THE number of confirmed and suspected measles cases in the region have risen, according to new figures.
Since the beginning of September 2012, when the numbers started increasing, 63 confirmed cases and 63 suspected cases of the illness have now been reported, according to the Health Protection Agency in the North-East.
This is an increase of seven confirmed and 14 suspected cases on the previous week.
The majority of cases in the outbreak continue to be in unvaccinated school children and young adults aged between 10 and 30 years.
Julia Waller, spokeswoman for the HPA in the North-East, said: "Measles is highly infectious and unvaccinated children and adults who haven't had it before are at risk when it is circulating, as it is now in this region.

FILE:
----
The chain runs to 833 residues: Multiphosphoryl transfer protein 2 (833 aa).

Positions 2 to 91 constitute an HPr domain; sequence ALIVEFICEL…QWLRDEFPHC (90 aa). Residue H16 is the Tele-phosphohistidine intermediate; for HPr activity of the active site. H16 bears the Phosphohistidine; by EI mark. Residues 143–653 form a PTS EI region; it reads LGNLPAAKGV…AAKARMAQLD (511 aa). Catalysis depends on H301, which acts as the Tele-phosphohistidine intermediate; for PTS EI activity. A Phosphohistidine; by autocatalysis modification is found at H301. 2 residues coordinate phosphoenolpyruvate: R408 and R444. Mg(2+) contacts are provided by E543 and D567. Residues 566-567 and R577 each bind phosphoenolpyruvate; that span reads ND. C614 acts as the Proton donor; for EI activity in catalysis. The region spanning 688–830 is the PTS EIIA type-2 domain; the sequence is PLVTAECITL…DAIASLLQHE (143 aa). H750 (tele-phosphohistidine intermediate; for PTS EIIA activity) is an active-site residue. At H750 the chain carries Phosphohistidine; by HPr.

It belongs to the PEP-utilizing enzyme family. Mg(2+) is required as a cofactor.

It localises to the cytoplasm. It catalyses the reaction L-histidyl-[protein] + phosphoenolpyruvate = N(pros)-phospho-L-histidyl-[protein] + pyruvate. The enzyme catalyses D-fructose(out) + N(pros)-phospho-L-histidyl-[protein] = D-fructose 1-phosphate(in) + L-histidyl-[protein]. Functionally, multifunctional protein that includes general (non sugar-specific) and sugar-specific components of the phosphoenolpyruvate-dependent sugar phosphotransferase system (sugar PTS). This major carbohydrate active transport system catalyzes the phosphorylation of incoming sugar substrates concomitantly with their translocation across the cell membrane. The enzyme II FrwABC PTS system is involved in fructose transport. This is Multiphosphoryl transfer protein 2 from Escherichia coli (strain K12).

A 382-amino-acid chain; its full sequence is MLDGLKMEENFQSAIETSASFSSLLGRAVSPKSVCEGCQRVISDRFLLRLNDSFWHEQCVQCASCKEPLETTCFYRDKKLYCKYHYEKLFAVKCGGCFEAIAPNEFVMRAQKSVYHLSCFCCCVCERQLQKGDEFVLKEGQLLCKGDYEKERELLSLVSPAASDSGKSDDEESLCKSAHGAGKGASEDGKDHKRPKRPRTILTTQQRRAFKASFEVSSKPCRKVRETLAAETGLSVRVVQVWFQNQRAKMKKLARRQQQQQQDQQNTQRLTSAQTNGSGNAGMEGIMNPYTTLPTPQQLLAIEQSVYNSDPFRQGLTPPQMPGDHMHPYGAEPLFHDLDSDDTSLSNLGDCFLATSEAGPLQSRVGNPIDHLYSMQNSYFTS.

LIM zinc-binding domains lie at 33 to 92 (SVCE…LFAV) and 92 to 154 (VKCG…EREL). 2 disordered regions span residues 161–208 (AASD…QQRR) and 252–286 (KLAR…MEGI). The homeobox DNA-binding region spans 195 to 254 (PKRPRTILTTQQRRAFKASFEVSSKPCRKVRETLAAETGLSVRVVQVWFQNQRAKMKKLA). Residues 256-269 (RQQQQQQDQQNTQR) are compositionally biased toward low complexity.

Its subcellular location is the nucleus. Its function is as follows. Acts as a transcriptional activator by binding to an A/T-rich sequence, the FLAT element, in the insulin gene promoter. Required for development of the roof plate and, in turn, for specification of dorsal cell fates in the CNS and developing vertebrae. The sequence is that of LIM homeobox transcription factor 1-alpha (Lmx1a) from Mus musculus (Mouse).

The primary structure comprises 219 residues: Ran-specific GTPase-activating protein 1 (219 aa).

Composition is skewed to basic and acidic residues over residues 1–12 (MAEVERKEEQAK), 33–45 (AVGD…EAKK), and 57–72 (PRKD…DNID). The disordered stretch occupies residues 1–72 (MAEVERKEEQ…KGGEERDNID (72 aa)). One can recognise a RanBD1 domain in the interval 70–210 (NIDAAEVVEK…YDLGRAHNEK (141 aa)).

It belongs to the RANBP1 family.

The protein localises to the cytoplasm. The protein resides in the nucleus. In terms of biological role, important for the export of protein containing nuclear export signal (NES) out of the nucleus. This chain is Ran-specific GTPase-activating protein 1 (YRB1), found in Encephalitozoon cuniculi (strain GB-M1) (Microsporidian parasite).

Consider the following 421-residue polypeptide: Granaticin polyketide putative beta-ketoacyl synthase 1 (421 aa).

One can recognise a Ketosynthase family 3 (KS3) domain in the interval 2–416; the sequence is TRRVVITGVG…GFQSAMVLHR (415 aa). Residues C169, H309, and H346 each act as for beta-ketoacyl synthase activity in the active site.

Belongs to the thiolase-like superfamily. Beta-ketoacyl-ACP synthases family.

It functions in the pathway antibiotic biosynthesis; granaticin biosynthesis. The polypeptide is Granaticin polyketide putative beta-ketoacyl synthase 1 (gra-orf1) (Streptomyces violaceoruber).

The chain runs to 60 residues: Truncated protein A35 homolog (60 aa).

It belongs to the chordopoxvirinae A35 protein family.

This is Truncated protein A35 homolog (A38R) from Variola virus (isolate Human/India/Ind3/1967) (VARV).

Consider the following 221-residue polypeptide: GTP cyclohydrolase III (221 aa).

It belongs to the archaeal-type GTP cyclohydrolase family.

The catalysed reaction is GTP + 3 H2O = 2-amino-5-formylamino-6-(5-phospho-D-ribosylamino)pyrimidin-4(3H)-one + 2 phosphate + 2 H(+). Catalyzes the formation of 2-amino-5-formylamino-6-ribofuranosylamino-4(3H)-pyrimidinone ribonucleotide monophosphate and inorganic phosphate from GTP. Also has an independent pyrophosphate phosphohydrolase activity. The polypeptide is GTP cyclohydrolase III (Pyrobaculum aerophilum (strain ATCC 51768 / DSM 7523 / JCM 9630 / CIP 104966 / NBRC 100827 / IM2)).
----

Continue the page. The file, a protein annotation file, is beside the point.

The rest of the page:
"Furthermore, if they become ill with measles they could also be a risk to people who are not able to be immunised, such as babies who are too young to be vaccinated."
"There is no treatment for measles but it can be prevented by the MMR vaccine and two doses are required to ensure the best protection. That's why we're urging parents to make sure that their children are fully immunised and have had two doses of the jab."
The viral illness begins with a fever, cough, runny nose and red, watery eyes. This is followed with a rash that starts on the face and spreads down the upper body, extending to the arms, hands, legs and feet.
To prevent spreading the illness, the HPA is advising people with symptoms to stay away from school, nursery or work until at least four full days have elapsed after the development of a rash.
You should also avoid contact with pregnant women, people with weak immune systems and babies.